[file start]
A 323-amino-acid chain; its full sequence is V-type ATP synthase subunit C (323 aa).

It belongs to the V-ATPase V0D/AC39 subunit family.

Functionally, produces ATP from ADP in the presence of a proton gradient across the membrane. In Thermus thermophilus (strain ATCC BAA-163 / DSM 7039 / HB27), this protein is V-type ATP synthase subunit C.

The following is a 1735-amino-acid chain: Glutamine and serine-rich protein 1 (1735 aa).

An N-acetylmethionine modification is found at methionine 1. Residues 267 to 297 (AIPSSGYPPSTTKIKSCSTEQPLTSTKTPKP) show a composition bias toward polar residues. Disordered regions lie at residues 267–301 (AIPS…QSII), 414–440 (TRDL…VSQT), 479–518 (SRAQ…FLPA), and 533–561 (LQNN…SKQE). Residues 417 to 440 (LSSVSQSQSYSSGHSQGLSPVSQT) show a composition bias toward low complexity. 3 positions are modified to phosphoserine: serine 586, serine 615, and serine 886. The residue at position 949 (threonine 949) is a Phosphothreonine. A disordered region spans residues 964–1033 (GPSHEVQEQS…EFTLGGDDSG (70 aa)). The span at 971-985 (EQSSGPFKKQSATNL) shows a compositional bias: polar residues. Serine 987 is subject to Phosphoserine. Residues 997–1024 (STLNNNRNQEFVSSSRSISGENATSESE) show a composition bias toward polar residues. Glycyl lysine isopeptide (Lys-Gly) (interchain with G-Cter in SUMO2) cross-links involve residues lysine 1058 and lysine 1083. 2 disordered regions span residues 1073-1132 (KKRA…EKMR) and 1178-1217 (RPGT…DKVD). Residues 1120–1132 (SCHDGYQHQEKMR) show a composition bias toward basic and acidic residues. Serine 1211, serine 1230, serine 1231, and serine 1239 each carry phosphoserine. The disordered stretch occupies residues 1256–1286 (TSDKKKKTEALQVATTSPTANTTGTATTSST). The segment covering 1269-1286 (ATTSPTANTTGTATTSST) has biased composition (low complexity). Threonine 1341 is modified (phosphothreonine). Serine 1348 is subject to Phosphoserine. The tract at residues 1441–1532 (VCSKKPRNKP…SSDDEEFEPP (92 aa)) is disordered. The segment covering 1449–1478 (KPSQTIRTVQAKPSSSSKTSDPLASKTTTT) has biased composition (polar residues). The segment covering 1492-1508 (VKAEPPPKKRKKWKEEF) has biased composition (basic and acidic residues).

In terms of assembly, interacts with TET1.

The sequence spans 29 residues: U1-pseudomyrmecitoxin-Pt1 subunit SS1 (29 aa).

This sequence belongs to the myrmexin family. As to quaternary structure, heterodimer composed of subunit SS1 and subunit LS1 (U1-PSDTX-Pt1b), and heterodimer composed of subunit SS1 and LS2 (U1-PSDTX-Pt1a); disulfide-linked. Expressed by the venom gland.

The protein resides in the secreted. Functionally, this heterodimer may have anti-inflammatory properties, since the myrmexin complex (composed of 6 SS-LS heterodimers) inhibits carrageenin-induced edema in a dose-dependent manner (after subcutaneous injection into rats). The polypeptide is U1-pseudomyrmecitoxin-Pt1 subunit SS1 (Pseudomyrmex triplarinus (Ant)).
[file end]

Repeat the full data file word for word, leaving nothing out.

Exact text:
A 323-amino-acid chain; its full sequence is V-type ATP synthase subunit C (323 aa).

It belongs to the V-ATPase V0D/AC39 subunit family.

Functionally, produces ATP from ADP in the presence of a proton gradient across the membrane. In Thermus thermophilus (strain ATCC BAA-163 / DSM 7039 / HB27), this protein is V-type ATP synthase subunit C.

The following is a 1735-amino-acid chain: Glutamine and serine-rich protein 1 (1735 aa).

An N-acetylmethionine modification is found at methionine 1. Residues 267 to 297 (AIPSSGYPPSTTKIKSCSTEQPLTSTKTPKP) show a composition bias toward polar residues. Disordered regions lie at residues 267–301 (AIPS…QSII), 414–440 (TRDL…VSQT), 479–518 (SRAQ…FLPA), and 533–561 (LQNN…SKQE). Residues 417 to 440 (LSSVSQSQSYSSGHSQGLSPVSQT) show a composition bias toward low complexity. 3 positions are modified to phosphoserine: serine 586, serine 615, and serine 886. The residue at position 949 (threonine 949) is a Phosphothreonine. A disordered region spans residues 964–1033 (GPSHEVQEQS…EFTLGGDDSG (70 aa)). The span at 971-985 (EQSSGPFKKQSATNL) shows a compositional bias: polar residues. Serine 987 is subject to Phosphoserine. Residues 997–1024 (STLNNNRNQEFVSSSRSISGENATSESE) show a composition bias toward polar residues. Glycyl lysine isopeptide (Lys-Gly) (interchain with G-Cter in SUMO2) cross-links involve residues lysine 1058 and lysine 1083. 2 disordered regions span residues 1073-1132 (KKRA…EKMR) and 1178-1217 (RPGT…DKVD). Residues 1120–1132 (SCHDGYQHQEKMR) show a composition bias toward basic and acidic residues. Serine 1211, serine 1230, serine 1231, and serine 1239 each carry phosphoserine. The disordered stretch occupies residues 1256–1286 (TSDKKKKTEALQVATTSPTANTTGTATTSST). The segment covering 1269-1286 (ATTSPTANTTGTATTSST) has biased composition (low complexity). Threonine 1341 is modified (phosphothreonine). Serine 1348 is subject to Phosphoserine. The tract at residues 1441–1532 (VCSKKPRNKP…SSDDEEFEPP (92 aa)) is disordered. The segment covering 1449–1478 (KPSQTIRTVQAKPSSSSKTSDPLASKTTTT) has biased composition (polar residues). The segment covering 1492-1508 (VKAEPPPKKRKKWKEEF) has biased composition (basic and acidic residues).

In terms of assembly, interacts with TET1.

The sequence spans 29 residues: U1-pseudomyrmecitoxin-Pt1 subunit SS1 (29 aa).

This sequence belongs to the myrmexin family. As to quaternary structure, heterodimer composed of subunit SS1 and subunit LS1 (U1-PSDTX-Pt1b), and heterodimer composed of subunit SS1 and LS2 (U1-PSDTX-Pt1a); disulfide-linked. Expressed by the venom gland.

The protein resides in the secreted. Functionally, this heterodimer may have anti-inflammatory properties, since the myrmexin complex (composed of 6 SS-LS heterodimers) inhibits carrageenin-induced edema in a dose-dependent manner (after subcutaneous injection into rats). The polypeptide is U1-pseudomyrmecitoxin-Pt1 subunit SS1 (Pseudomyrmex triplarinus (Ant)).